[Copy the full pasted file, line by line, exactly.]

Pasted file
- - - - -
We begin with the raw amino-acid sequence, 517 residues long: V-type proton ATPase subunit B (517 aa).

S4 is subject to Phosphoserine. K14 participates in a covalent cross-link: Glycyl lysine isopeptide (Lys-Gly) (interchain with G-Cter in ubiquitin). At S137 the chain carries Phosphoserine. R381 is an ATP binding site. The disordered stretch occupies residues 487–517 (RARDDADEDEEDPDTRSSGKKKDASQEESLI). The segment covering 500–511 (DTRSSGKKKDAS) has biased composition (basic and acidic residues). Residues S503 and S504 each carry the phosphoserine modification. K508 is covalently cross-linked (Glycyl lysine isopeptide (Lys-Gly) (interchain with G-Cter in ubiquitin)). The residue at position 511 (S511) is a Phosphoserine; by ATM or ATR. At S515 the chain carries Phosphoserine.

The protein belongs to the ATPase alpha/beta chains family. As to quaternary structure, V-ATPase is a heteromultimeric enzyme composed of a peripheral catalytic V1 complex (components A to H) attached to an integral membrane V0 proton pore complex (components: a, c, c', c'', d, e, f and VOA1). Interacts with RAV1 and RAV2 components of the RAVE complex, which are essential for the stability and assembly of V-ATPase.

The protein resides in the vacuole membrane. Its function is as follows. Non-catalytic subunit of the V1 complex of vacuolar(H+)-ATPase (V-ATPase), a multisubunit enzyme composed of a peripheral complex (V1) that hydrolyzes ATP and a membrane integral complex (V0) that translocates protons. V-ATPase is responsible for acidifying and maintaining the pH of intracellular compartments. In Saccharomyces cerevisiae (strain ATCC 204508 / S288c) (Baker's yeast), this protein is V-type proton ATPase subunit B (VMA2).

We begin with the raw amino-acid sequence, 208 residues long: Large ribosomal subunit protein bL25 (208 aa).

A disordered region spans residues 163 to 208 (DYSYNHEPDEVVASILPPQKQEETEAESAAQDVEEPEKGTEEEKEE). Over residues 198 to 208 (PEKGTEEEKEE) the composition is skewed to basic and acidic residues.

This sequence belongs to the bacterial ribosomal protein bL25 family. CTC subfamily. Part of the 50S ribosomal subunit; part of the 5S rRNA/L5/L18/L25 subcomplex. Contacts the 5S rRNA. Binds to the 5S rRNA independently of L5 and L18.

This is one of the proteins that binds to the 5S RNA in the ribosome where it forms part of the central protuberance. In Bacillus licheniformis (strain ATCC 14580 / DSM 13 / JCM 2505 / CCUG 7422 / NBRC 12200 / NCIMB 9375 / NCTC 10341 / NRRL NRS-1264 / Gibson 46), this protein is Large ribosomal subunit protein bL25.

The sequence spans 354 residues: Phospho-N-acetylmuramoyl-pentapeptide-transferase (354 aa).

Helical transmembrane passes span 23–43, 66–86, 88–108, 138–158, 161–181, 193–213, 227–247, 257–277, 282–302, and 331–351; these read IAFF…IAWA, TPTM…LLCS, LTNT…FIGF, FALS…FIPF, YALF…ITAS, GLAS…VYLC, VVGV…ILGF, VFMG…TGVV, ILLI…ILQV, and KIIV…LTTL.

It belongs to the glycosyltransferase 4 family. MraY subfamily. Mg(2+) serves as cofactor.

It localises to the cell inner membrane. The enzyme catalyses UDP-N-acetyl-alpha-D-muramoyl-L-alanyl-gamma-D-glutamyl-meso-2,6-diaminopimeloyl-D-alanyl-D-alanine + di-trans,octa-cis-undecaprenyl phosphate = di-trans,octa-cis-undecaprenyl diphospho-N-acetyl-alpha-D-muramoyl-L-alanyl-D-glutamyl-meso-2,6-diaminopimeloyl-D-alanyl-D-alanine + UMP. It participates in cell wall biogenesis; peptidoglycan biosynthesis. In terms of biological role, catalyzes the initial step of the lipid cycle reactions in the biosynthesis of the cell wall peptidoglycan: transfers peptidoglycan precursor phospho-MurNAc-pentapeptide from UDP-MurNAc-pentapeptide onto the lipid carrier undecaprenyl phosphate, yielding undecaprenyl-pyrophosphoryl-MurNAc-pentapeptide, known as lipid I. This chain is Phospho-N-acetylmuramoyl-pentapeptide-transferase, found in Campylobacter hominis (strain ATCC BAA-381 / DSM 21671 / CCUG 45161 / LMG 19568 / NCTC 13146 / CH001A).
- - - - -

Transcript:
We begin with the raw amino-acid sequence, 517 residues long: V-type proton ATPase subunit B (517 aa).

S4 is subject to Phosphoserine. K14 participates in a covalent cross-link: Glycyl lysine isopeptide (Lys-Gly) (interchain with G-Cter in ubiquitin). At S137 the chain carries Phosphoserine. R381 is an ATP binding site. The disordered stretch occupies residues 487–517 (RARDDADEDEEDPDTRSSGKKKDASQEESLI). The segment covering 500–511 (DTRSSGKKKDAS) has biased composition (basic and acidic residues). Residues S503 and S504 each carry the phosphoserine modification. K508 is covalently cross-linked (Glycyl lysine isopeptide (Lys-Gly) (interchain with G-Cter in ubiquitin)). The residue at position 511 (S511) is a Phosphoserine; by ATM or ATR. At S515 the chain carries Phosphoserine.

The protein belongs to the ATPase alpha/beta chains family. As to quaternary structure, V-ATPase is a heteromultimeric enzyme composed of a peripheral catalytic V1 complex (components A to H) attached to an integral membrane V0 proton pore complex (components: a, c, c', c'', d, e, f and VOA1). Interacts with RAV1 and RAV2 components of the RAVE complex, which are essential for the stability and assembly of V-ATPase.

The protein resides in the vacuole membrane. Its function is as follows. Non-catalytic subunit of the V1 complex of vacuolar(H+)-ATPase (V-ATPase), a multisubunit enzyme composed of a peripheral complex (V1) that hydrolyzes ATP and a membrane integral complex (V0) that translocates protons. V-ATPase is responsible for acidifying and maintaining the pH of intracellular compartments. In Saccharomyces cerevisiae (strain ATCC 204508 / S288c) (Baker's yeast), this protein is V-type proton ATPase subunit B (VMA2).

We begin with the raw amino-acid sequence, 208 residues long: Large ribosomal subunit protein bL25 (208 aa).

A disordered region spans residues 163 to 208 (DYSYNHEPDEVVASILPPQKQEETEAESAAQDVEEPEKGTEEEKEE). Over residues 198 to 208 (PEKGTEEEKEE) the composition is skewed to basic and acidic residues.

This sequence belongs to the bacterial ribosomal protein bL25 family. CTC subfamily. Part of the 50S ribosomal subunit; part of the 5S rRNA/L5/L18/L25 subcomplex. Contacts the 5S rRNA. Binds to the 5S rRNA independently of L5 and L18.

This is one of the proteins that binds to the 5S RNA in the ribosome where it forms part of the central protuberance. In Bacillus licheniformis (strain ATCC 14580 / DSM 13 / JCM 2505 / CCUG 7422 / NBRC 12200 / NCIMB 9375 / NCTC 10341 / NRRL NRS-1264 / Gibson 46), this protein is Large ribosomal subunit protein bL25.

The sequence spans 354 residues: Phospho-N-acetylmuramoyl-pentapeptide-transferase (354 aa).

Helical transmembrane passes span 23–43, 66–86, 88–108, 138–158, 161–181, 193–213, 227–247, 257–277, 282–302, and 331–351; these read IAFF…IAWA, TPTM…LLCS, LTNT…FIGF, FALS…FIPF, YALF…ITAS, GLAS…VYLC, VVGV…ILGF, VFMG…TGVV, ILLI…ILQV, and KIIV…LTTL.

It belongs to the glycosyltransferase 4 family. MraY subfamily. Mg(2+) serves as cofactor.

It localises to the cell inner membrane. The enzyme catalyses UDP-N-acetyl-alpha-D-muramoyl-L-alanyl-gamma-D-glutamyl-meso-2,6-diaminopimeloyl-D-alanyl-D-alanine + di-trans,octa-cis-undecaprenyl phosphate = di-trans,octa-cis-undecaprenyl diphospho-N-acetyl-alpha-D-muramoyl-L-alanyl-D-glutamyl-meso-2,6-diaminopimeloyl-D-alanyl-D-alanine + UMP. It participates in cell wall biogenesis; peptidoglycan biosynthesis. In terms of biological role, catalyzes the initial step of the lipid cycle reactions in the biosynthesis of the cell wall peptidoglycan: transfers peptidoglycan precursor phospho-MurNAc-pentapeptide from UDP-MurNAc-pentapeptide onto the lipid carrier undecaprenyl phosphate, yielding undecaprenyl-pyrophosphoryl-MurNAc-pentapeptide, known as lipid I. This chain is Phospho-N-acetylmuramoyl-pentapeptide-transferase, found in Campylobacter hominis (strain ATCC BAA-381 / DSM 21671 / CCUG 45161 / LMG 19568 / NCTC 13146 / CH001A).